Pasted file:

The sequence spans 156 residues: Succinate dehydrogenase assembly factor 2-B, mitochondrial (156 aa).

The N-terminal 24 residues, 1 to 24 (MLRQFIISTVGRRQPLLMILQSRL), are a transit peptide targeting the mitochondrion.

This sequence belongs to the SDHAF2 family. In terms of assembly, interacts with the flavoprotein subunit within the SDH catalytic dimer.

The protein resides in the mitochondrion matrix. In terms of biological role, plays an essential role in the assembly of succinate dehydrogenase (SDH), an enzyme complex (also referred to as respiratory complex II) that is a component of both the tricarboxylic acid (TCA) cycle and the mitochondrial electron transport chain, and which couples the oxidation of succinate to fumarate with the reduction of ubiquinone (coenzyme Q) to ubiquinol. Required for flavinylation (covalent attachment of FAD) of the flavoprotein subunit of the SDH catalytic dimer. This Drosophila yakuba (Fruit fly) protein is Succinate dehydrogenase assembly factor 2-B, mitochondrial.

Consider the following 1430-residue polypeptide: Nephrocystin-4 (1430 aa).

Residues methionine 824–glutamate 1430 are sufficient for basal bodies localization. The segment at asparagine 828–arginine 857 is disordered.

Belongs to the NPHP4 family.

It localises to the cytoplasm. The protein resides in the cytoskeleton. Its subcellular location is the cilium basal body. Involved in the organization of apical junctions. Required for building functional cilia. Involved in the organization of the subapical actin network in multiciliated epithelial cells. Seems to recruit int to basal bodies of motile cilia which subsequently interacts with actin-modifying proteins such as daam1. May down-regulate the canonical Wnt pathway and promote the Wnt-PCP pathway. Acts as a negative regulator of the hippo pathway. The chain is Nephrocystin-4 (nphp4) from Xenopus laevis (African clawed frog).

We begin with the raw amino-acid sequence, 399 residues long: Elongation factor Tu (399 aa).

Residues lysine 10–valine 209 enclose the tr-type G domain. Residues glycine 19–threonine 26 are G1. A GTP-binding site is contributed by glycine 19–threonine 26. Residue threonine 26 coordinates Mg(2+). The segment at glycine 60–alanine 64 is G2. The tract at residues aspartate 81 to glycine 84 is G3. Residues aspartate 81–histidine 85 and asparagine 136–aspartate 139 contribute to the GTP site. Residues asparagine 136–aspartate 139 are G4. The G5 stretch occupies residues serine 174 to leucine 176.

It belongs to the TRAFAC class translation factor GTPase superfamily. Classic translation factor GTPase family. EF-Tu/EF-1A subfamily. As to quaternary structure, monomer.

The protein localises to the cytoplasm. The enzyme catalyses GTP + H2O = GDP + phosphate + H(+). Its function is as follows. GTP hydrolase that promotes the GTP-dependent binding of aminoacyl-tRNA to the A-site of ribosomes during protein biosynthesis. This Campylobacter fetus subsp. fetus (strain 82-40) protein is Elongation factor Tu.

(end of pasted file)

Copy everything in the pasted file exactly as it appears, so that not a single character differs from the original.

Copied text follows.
The sequence spans 156 residues: Succinate dehydrogenase assembly factor 2-B, mitochondrial (156 aa).

The N-terminal 24 residues, 1 to 24 (MLRQFIISTVGRRQPLLMILQSRL), are a transit peptide targeting the mitochondrion.

This sequence belongs to the SDHAF2 family. In terms of assembly, interacts with the flavoprotein subunit within the SDH catalytic dimer.

The protein resides in the mitochondrion matrix. In terms of biological role, plays an essential role in the assembly of succinate dehydrogenase (SDH), an enzyme complex (also referred to as respiratory complex II) that is a component of both the tricarboxylic acid (TCA) cycle and the mitochondrial electron transport chain, and which couples the oxidation of succinate to fumarate with the reduction of ubiquinone (coenzyme Q) to ubiquinol. Required for flavinylation (covalent attachment of FAD) of the flavoprotein subunit of the SDH catalytic dimer. This Drosophila yakuba (Fruit fly) protein is Succinate dehydrogenase assembly factor 2-B, mitochondrial.

Consider the following 1430-residue polypeptide: Nephrocystin-4 (1430 aa).

Residues methionine 824–glutamate 1430 are sufficient for basal bodies localization. The segment at asparagine 828–arginine 857 is disordered.

Belongs to the NPHP4 family.

It localises to the cytoplasm. The protein resides in the cytoskeleton. Its subcellular location is the cilium basal body. Involved in the organization of apical junctions. Required for building functional cilia. Involved in the organization of the subapical actin network in multiciliated epithelial cells. Seems to recruit int to basal bodies of motile cilia which subsequently interacts with actin-modifying proteins such as daam1. May down-regulate the canonical Wnt pathway and promote the Wnt-PCP pathway. Acts as a negative regulator of the hippo pathway. The chain is Nephrocystin-4 (nphp4) from Xenopus laevis (African clawed frog).

We begin with the raw amino-acid sequence, 399 residues long: Elongation factor Tu (399 aa).

Residues lysine 10–valine 209 enclose the tr-type G domain. Residues glycine 19–threonine 26 are G1. A GTP-binding site is contributed by glycine 19–threonine 26. Residue threonine 26 coordinates Mg(2+). The segment at glycine 60–alanine 64 is G2. The tract at residues aspartate 81 to glycine 84 is G3. Residues aspartate 81–histidine 85 and asparagine 136–aspartate 139 contribute to the GTP site. Residues asparagine 136–aspartate 139 are G4. The G5 stretch occupies residues serine 174 to leucine 176.

It belongs to the TRAFAC class translation factor GTPase superfamily. Classic translation factor GTPase family. EF-Tu/EF-1A subfamily. As to quaternary structure, monomer.

The protein localises to the cytoplasm. The enzyme catalyses GTP + H2O = GDP + phosphate + H(+). Its function is as follows. GTP hydrolase that promotes the GTP-dependent binding of aminoacyl-tRNA to the A-site of ribosomes during protein biosynthesis. This Campylobacter fetus subsp. fetus (strain 82-40) protein is Elongation factor Tu.